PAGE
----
Wednesday, 7 December 2011

Chicago, North Shore & Milwaukee

The layout setting is Chicago, circa 1950. It will represent a small downtown yard where all the former Insull owned traction lines met for exchanging cars.

So while North Shore will be the predominant line, I will have visiting freight turns from the South Shore, the Chicago, Aurora & Elgin and the Chicago Transit Authority. The latter being very apposite as the North Shore hired the CTAs Baldwins during the day to meet their needs, which was possible as the CTA only ran their freight trains at night.

I'm still pondering what to name this layout. Originally I was thinking of calling it Van Buren Street Yard, but after a bit of research that title would suggest the layout was in the heart of Chicago's downtown district, and it just didn't feel quite right as a location.

Therefore I did a bit more research into plausible names for this imaginary location. However, I found that the North Shore had a freight terminal at Montrose Avenue, just North of downtown Chicago, but this was a single track for their original ferry train piggy back service. So not a close match to the look and feel I wanted. This line connected to the elevated lines at a ramp at Wilson Street. So at the moment I'm thinking more along the lines of Wilson Street Lower Yard.

Here is my new layout plan.

The bright orange block is an intrusion into the room. The orange brown and dark grey shapes represent buildings. The light grey shapes represent roadways and bridges, with the blue being a river.

It is all quite tight, as the space is just shy of twelve feet in overall length. The operational plan is to have trains start on the upper right hand track, proceed into the return loop, and then be broken up in the yard at the front of the layout. I have a couple of team tracks on the right hand side of the layout, with five other spotting points on the left hand side. Three of these spotting points go through the backdrop to hidden industries and can therefore represent anything, and more importantly add car capacity to this otherwise cramped layout.

Once the lower level is built, and only if I think I want to go ahead and expand, will I then add the elevated section you see below. 

This plan just shows an elevated section of line, and the position of the return curve to the left, which will be hidden with a view block.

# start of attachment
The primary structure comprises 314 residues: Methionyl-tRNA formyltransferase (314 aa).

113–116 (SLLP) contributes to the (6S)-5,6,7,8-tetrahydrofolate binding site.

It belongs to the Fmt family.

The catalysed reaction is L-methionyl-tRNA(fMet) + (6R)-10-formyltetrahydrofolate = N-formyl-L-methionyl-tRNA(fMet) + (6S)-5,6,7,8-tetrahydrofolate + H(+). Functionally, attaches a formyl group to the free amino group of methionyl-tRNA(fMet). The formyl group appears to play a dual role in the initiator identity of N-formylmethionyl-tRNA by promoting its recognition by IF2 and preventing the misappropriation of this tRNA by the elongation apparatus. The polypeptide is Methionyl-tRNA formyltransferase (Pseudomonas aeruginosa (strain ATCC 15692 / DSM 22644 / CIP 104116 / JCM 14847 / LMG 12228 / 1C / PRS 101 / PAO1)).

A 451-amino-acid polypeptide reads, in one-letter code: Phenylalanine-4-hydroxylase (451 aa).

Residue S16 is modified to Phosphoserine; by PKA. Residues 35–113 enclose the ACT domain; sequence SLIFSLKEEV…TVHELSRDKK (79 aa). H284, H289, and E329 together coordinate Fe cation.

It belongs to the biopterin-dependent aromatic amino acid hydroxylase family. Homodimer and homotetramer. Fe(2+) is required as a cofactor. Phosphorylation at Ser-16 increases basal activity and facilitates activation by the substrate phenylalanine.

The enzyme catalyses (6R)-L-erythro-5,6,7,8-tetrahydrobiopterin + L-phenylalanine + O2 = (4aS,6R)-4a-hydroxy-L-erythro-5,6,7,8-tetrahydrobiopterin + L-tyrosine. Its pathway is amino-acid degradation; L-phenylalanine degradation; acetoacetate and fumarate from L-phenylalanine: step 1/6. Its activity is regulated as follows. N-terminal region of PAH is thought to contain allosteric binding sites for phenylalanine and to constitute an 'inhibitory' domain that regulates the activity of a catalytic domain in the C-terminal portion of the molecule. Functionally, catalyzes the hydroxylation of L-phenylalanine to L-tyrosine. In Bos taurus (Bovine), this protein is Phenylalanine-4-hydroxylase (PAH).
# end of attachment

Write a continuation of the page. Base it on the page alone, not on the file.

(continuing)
This will represent the elevated sections of the North Shore Line that use the Chicago Transit Authorities route to reach the famous downtown loop. Here I have shown a fake four track through station, loosely based on the Montrose and Wilson location, with the intention of using the dummy tracks as storage. Meanwhile trains will sneak into the upper return loop and back onto the layout on the supposed storage track at the front.

Looking at this plan I'm not thinking that perhaps I will flip the orientation of the station to be at the front of the layout, and the arrangement of the turnouts needs revisiting (Edit: I went away and revised the plan, and what you now see here is that revision, which simplifies the turnout arrangement. I also tried out bringing the station to the front of the layout, but it didn't look right to me).

Finally here is a picture of both levels of the plan showing how the two fit together. Perhaps a bit over ambitious. What do people think?

Anyway I love it when a plan comes together... (even if I did have to quickly revise the plans)


  1. Actually, The main yard extended from montrose south almost to irving park. The yard was three tracks wide fed on the south from the Miw.branch line,mostly hoppers but some box cars.At Buena , on the west track there were cross overs leaving space to park the to the bzldwins. This track became the ramp track over montrose. the east track had a switch with two tracks extending toward montrose with a truck loading ramp. Your track plan looks good and quite ambitious. good luck

  2. Ambitious it seems, but i don't think you intend to finish it all of in a weeks time do you? Looking forward on how this progresses, I like switching layouts, and also do like an industrial setting, it gives the railroad a sense of purpose!

  3. Hi TJ. You are right, this won't be built in a week, but I do intend to start building stuff over the Xmas holiday period.

  4. A.R.,
    Your design reminds me of the old John Allen Gorre and Daphetid track plan, minus a return loop where the obstruction is. I suspect that maintenance on handbuilt track and points can require clear overhead access.
    As to location, I suggest a fictitious site since the CSS&SB shared no trackage with the CA&E or CNS&M.
    Chicago yards were named after intersecting streets, so any name would do. Cheers, TUL

  5. I never noticed that similarity to the G&D.

    As for a name, I've been thinking about Franklin & W. Chicago, as you suggest. However, I've been getting a lot of feedback from the Yahoo group CNS&M members, and have thought about calling it Burnham Yard, after the architect who came up with a plan to rebuild Chicago in 1909.